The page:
Mice can be very destructive, damaging items by chewing them or leaving droppings on them. Mouse droppings (including urine) can transmit diseases. To protect items in your shed, and for sanitary reasons, you should eliminate mice and prevent them from making a home in a shed or other buildings on your property.
Remove brush, stacked wood and any other debris around the shed. These attract mice to the area. In addition, University of Georgia School of Forest Resources advises keeping trash containers tightly closed.
Tidy the shed, removing debris that could provide shelter or food for mice. This includes removing cardboard boxes and any other open containers.
Use a flashlight to inspect all walls, doors and windows of the shed for holes that mice may enter through. According to the University of Georgia School of Forest Resources, holes as small as your little finger may be large enough for a mouse to squeeze through.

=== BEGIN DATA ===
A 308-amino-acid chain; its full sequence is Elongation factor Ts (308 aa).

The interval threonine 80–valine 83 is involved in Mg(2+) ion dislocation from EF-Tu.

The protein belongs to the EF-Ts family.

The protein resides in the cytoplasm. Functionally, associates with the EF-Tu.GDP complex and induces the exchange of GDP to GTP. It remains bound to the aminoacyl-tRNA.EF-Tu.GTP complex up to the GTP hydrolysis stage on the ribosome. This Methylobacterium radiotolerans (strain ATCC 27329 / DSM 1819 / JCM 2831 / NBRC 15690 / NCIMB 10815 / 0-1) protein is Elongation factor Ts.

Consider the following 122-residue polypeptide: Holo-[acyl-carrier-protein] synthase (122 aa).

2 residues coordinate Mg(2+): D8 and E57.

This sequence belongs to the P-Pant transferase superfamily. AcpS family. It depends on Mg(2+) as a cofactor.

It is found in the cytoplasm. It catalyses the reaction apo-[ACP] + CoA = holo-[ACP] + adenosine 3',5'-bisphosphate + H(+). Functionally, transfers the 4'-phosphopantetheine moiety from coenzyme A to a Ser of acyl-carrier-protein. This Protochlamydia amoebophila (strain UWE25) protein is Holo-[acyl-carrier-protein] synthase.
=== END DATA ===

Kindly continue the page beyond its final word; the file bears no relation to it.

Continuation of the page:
Seal small holes with caulk. Seal holes larger than a quarter with wire mesh, followed by caulk, as suggested by University of Georgia School of Forest Resources.
Set out mouse traps inside the shed, with the shed door closed. You have a choice of different types of traps, including live traps. These capture the mice but do not kill them--if you use these, you will need to take the mouse, trap and all, away from your property to set it free or it will return. Other traps include spring traps and sticky traps. Bait the traps with peanut butter or cheese.
Check traps daily to dispose of mice, dead or alive. Wear a dust mask and rubber gloves to protect yourself from pathogens on the mice or in their droppings.
You can use poisonous bait to get rid of mice--however, this comes with more risks than using traps. The poison is dangerous for humans and pets, and not just the mice. Pets that eat the bait or eat a mouse that has consumed the bait may be sickened or killed.